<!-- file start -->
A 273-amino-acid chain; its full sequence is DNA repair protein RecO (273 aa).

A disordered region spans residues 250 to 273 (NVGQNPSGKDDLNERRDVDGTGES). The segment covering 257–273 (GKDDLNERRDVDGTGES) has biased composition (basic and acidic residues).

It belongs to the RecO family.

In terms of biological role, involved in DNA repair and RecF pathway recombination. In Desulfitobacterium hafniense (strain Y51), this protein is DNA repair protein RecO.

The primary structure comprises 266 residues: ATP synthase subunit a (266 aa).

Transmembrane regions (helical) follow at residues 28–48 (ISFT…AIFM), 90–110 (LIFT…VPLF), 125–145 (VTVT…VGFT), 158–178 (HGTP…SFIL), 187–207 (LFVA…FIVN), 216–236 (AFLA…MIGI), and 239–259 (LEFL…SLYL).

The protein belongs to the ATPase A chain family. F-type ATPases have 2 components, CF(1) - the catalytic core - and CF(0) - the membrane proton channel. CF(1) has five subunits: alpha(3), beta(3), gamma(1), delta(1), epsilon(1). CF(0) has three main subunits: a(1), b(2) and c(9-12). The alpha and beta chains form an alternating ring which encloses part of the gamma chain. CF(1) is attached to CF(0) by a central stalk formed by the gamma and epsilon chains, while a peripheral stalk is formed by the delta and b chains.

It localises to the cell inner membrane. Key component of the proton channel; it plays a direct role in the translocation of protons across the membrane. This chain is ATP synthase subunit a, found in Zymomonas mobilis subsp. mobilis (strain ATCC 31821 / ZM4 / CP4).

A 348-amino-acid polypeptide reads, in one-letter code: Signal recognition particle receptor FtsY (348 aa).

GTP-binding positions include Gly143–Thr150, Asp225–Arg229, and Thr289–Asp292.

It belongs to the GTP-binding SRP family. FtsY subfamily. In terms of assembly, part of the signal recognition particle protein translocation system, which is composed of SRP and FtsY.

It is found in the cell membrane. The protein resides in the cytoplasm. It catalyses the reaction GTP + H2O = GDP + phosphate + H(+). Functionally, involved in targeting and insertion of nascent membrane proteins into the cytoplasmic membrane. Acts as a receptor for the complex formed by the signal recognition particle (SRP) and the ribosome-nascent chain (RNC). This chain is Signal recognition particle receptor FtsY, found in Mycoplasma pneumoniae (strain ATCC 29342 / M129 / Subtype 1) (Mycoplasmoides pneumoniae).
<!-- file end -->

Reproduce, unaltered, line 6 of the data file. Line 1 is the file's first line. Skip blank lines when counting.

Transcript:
Transmembrane regions (helical) follow at residues 28–48 (ISFT…AIFM), 90–110 (LIFT…VPLF), 125–145 (VTVT…VGFT), 158–178 (HGTP…SFIL), 187–207 (LFVA…FIVN), 216–236 (AFLA…MIGI), and 239–259 (LEFL…SLYL).